"Marion!" Robin whispered, but then the sound of Tuck's voice cut through the nightmare and he opened his eyes. "What...?"

"Easy," Tuck beseeched him, concern shimmering in his eyes. Robin had removed his tunic before lying down and his skin was now slicked with a cold sweat. Also, Tuck could feel him shaking, and his breathing was labored. Whatever demons had invaded Robin's dreams, they had truly frightened him. "You had a nightmare," Tuck explained, hoping to ease his friend's fears. "But you're all right now."

Robin nodded, then lifted one hand to comb his hair off his face. The dark tendrils were damp and curling. "A...nightmare.." he echoed, closing his eyes. But the images were imprinted on his mind and would not fade. Robin's eyes flew open and he stared down at his hands, expecting to see them covered in blood, Marion's blood. But they were clean. Still Robin couldn't shake his foreboding, and fear clung to him like a shadow. He knew that sleep would be impossible now, so he pushed Tuck's hands from his shoulders and rose to his feet.

Frowning, the Friar watched Robin slip on his tunic and belt. "Where are you going?" he asked, as Robin moved to turn away.

"For a walk," Robin replied, unable to meet Tuck's gaze. He knew that his friend was worried about him, but Robin was unwilling to share his thoughts right now. They were too unsettling. "I'm fine," he said, forcing a smile. "Go back to sleep."

"I could walk with you," Tuck offered, unwilling to let Robin go off alone. He sensed that his young friend was truly disturbed and he wanted to help.

Robin shook his head. "I need to be alone," he insisted, albeit gently. "Thank you, my friend. But I'll be fine. I just need to clear my head." Robin laughed. "I think I drank a bit too much wine," he confessed, making light of things so that Tuck wouldn't worry.

The Friar nodded, a smile curving his lips. Robin's explanation made sense. "Be careful," he cautioned, as he curled up on his side.

"I will," Robin promised, then he whispered, "Sweet dreams." For he would not wish the images that haunted him..still...upon his worst enemy. Robin sighed as he left the barn. "Not even upon you, Prince John," he muttered to himself. Then he turned to his right and headed down the road that they would travel come morning. The path to Billingsley.
 
 
 
 

At first light, Robin awakened his companions. He had walked for miles last night, guided by the light of the full moon. Robin's fears had eased as he walked, but the images of Marion, covered in blood, were still imprinted in his mind. But had faded, somewhat, in the light of day, so Robin banished them.

The group rode at a steady pace till the Friar called for a lunch break. He was worried that Robin declined to eat and it was obvious to him that the young man was exhausted. After watching Robin trying to hide a yawn, Tuck went to him. "Why don't you take a nap, Robin," he suggested, his eyes reflecting his concern.

"A nap?" Robin repeated, with a laugh. "I haven't...napped...since I was a child, Tuck."

"So?" the Friar countered, even as he moved to his horse and unstrapped his bedroll. "There's no law that says an adult can't take a nap, especially when it's obvious that they're exhausted."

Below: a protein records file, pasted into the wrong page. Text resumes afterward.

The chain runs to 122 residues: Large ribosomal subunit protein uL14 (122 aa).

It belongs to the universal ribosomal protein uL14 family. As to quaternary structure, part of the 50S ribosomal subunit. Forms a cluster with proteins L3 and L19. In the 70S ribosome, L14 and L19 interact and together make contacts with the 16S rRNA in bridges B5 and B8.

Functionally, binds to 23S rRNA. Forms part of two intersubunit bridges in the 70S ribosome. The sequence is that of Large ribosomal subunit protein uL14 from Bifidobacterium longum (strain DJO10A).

Robin sighed as he watched Tuck spread open the blanket. The Friar's meaning was clear, but Robin chose to ignore it. "I don't need a nap," he insisted, folding his arms over his chest in an unconscious gesture of defiance.

Tuck shook a finger at him. "Yes...you do. Come now, Robin, and lie down." He patted the bed roll. "See....nice and soft and ready for you."

"I'm not taking a nap," Robin insisted, hearing the coloring of petulance in his voice and grimacing. His actions were contradicting his words, for he never would have acted so childishly if he weren't so tired.

"Robin.." Tuck said gently, as he stepped forward to take his friend by the arm. "With all the shortcuts that you and Little have been finding, we're going to reach Billingsley more than a day early. So there's plenty of time for you to take a nap." He shrugged. "Unless you would prefer to fall off your horse while riding, and possibly break an arm, or something, then we WILL miss the baptism.."

Robin held up a hand to cut the Friar off. "All right...all right. You win," he conceded. "I'll take a nap. But only for an hour. Agreed?"

Tuck nodded, a smile lighting up his face. "Agreed," he confirmed. Then he pulled Robin over to the bedroll and pushed him down upon it. Once Robin was stretched out, Tuck covered him with a blanket. "Sweet dreams..." he whispered, then he tiptoed off.

"Right.." Robin sighed, grimacing at the thought of dreaming as he had last night. But he found his eyes closing, in spite of his thoughts, and a heartbeat later he had drifted off.

Shadows invaded Robin's slumber. First they teased him with images of himself and Marion as they danced around a campfire. But then the friendly fire burst into a raging inferno and Robin gasped as he heard Marion scream. He saw her trapped in the flames and himself, unable to reach her. Marion reached out to Robin and her hands were covered in blood. Looking down at his own hands, Robin saw that they were stained with blood as well and a scream erupted from his throat.

"Robin! Wake up!" Little John grasped his friend's shoulders and shook him.

"No..." Robin whispered, as his eyes flew open. He peered out through strands of his hair and recognized the blond giant. "Little John...What?" But in that moment Robin realized that he had succumbed to another dream. Accepting Little John's hand, Robin let the other man pull him to his feet. He swayed for a moment as his knees buckled.